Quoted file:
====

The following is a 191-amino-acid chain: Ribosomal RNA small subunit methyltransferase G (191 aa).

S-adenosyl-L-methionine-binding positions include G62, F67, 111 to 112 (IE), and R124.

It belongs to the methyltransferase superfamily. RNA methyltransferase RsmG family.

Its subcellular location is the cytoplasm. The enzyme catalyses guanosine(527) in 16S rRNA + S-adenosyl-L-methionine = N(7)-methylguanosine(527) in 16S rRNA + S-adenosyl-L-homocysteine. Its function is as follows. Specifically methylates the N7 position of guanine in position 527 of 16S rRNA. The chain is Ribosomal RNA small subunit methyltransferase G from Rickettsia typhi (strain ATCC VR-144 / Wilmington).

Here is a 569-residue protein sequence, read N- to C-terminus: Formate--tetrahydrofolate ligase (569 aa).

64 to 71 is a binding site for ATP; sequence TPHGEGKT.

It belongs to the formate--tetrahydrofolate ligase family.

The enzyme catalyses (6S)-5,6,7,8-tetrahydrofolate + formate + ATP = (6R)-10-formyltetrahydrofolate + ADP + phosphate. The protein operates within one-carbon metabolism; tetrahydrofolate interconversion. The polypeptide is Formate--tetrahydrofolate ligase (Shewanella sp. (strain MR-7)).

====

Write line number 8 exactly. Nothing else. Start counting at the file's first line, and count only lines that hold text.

The enzyme catalyses (6S)-5,6,7,8-tetrahydrofolate + formate + ATP = (6R)-10-formyltetrahydrofolate + ADP + phosphate. The protein operates within one-carbon metabolism; tetrahydrofolate interconversion. The polypeptide is Formate--tetrahydrofolate ligase (Shewanella sp. (strain MR-7)).